Average home prices have declined in the US for the first time in a decade, according to new data.
A benchmark dataset comparing home prices in the 20 largest cities fell by .44 per cent in July, the first drop in the S&P CoreLogic Case-Shiller index since March 2012.
It’s a signal to some observers that the pandemic-era home buying spree may be coming to an end, as the Federal Reserve continues to hike interest rates.
“The cooling has come hard and fast,” Stephen Stanley, chief economist at Amherst Pierpoint, told TIME.
According to the latest data from the housing index, released this week, cities on the West Coast which already struggle with affordability like San Francisco, Seattle, and San Diego saw the biggest declines. In those cities, home prices fell 3.6 per cent, 2.5 per cent, and 2 per cent, respectively.
It wasn’t all bad news for the US housing market, however.
Home prices in July were up year-over-year compared with 2021.
In the 10 largest metropolitan areas, prices were up 14.9 per cent compared with last July, though the growth was slower than the 17.4% year-over-year gains in June.
When the list was expanded to the 20 largest metros, including Seattle and Detroit, year-over-year gains were even higher in July, with home prices up 16.1 per cent in July and 18.7 per cent in June.
Cities like Tampa, Florida, Miami, and Dallas had the highest annual gains, with price increases between a quarter and third each.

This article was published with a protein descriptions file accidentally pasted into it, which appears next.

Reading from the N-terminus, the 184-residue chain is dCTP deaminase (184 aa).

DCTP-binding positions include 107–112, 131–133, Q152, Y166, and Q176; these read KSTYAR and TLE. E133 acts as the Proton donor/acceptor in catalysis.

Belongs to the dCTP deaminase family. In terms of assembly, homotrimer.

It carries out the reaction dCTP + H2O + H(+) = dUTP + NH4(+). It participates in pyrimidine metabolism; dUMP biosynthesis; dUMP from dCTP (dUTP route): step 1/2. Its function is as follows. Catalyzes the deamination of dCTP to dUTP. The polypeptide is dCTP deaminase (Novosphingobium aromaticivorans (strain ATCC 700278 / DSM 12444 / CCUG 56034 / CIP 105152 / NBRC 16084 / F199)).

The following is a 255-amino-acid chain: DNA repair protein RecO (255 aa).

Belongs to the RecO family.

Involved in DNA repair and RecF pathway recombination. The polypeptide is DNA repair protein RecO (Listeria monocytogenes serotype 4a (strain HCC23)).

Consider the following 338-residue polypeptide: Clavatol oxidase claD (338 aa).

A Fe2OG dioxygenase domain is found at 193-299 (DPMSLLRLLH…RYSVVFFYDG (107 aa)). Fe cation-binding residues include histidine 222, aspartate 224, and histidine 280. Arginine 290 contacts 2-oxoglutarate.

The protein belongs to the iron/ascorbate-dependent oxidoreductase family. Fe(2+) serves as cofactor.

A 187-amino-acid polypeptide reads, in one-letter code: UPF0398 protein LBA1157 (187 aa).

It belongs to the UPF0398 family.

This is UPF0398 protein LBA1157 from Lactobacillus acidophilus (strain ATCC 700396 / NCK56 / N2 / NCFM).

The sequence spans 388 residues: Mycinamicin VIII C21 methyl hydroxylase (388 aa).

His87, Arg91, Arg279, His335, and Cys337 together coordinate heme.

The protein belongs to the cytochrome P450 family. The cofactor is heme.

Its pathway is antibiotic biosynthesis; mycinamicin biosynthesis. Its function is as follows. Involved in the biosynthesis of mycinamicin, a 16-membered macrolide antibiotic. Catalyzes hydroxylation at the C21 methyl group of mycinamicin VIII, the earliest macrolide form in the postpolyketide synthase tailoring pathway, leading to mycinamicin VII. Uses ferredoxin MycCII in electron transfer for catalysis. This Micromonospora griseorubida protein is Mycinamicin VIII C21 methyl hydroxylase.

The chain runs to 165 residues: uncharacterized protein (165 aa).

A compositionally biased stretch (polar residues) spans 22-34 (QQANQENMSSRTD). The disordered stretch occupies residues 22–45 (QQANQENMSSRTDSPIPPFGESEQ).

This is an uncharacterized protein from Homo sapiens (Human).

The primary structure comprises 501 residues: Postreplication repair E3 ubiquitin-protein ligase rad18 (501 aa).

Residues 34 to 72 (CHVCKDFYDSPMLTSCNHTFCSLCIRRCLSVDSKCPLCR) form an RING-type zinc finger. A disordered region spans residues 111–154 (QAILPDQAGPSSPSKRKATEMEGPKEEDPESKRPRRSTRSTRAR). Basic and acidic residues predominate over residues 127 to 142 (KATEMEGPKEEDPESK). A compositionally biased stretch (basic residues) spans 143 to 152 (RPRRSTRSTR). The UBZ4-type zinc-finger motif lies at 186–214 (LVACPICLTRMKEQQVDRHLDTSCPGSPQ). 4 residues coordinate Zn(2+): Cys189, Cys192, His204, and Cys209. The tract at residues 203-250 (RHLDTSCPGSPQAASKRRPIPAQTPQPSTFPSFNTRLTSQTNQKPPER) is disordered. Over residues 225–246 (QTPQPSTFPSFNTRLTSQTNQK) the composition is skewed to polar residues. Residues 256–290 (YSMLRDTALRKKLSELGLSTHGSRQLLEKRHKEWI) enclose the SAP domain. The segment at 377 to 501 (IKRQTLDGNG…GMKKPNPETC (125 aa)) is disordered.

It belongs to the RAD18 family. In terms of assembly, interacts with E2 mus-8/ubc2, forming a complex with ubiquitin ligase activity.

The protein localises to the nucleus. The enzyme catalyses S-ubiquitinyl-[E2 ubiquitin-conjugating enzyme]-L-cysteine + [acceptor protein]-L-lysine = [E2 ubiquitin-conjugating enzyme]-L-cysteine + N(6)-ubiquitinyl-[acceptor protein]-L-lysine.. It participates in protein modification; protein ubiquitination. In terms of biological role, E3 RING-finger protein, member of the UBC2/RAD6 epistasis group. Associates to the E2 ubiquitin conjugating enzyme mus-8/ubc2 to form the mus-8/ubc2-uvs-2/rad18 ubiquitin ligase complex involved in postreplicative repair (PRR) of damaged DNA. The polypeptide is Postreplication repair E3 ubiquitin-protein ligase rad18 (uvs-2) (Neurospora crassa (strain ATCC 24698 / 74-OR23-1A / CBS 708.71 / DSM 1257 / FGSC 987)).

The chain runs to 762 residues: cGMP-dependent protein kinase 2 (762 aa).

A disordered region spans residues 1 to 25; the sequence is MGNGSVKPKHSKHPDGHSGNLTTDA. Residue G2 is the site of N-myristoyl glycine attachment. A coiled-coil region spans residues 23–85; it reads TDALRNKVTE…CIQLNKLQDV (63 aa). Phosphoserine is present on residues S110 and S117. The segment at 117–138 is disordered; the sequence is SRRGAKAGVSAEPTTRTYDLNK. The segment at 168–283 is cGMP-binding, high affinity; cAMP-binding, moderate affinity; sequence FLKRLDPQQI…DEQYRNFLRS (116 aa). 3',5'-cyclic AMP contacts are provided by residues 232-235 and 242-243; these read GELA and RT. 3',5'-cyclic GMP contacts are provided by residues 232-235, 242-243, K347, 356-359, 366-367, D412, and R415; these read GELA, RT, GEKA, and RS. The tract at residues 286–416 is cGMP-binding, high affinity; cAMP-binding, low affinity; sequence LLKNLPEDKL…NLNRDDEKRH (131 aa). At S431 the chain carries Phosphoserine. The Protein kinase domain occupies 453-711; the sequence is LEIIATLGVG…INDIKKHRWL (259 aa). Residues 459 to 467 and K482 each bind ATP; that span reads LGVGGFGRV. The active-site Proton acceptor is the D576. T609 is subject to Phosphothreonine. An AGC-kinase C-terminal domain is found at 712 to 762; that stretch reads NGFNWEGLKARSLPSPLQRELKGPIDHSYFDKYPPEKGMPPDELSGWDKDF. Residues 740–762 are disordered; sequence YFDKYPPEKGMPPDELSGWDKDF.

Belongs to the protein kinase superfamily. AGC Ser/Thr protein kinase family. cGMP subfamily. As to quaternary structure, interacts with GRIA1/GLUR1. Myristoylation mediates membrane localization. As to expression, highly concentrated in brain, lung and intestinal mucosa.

The real estate market is seasonal, and prices usually decline during the summer, but observers say something deeper is at work here, and blame the Federal Reserve’s policy of raising bank borrowing rates to combat inflation for the effects on the housing market.
“July’s report reflects a forceful deceleration,” Craig Lazzara, managing director at S&P Dow Jones Indices, said in a press release.
“As the Federal Reserve continues to move interest rates upward, mortgage financing has become more expensive, a process that continues to this day,” he added. “Given the prospects for a more challenging macroeconomic environment, home prices may well continue to decelerate.
Other data backs up these trends.
According to the National Association of Realtors, home prices fell three times more quickly than the seasonal norm between June and July, and the share of homes with price cuts was 20 per cent in August.
The Fed has said its benchmark rate could rise to 4.4 per cent by the end of the year, as the US central bank seeks to slow inflation. Officials like Fed chair Jerome Powell say this could increased unemployment.
"I wish there were a painless way to do that," he said this week. "There isn’t."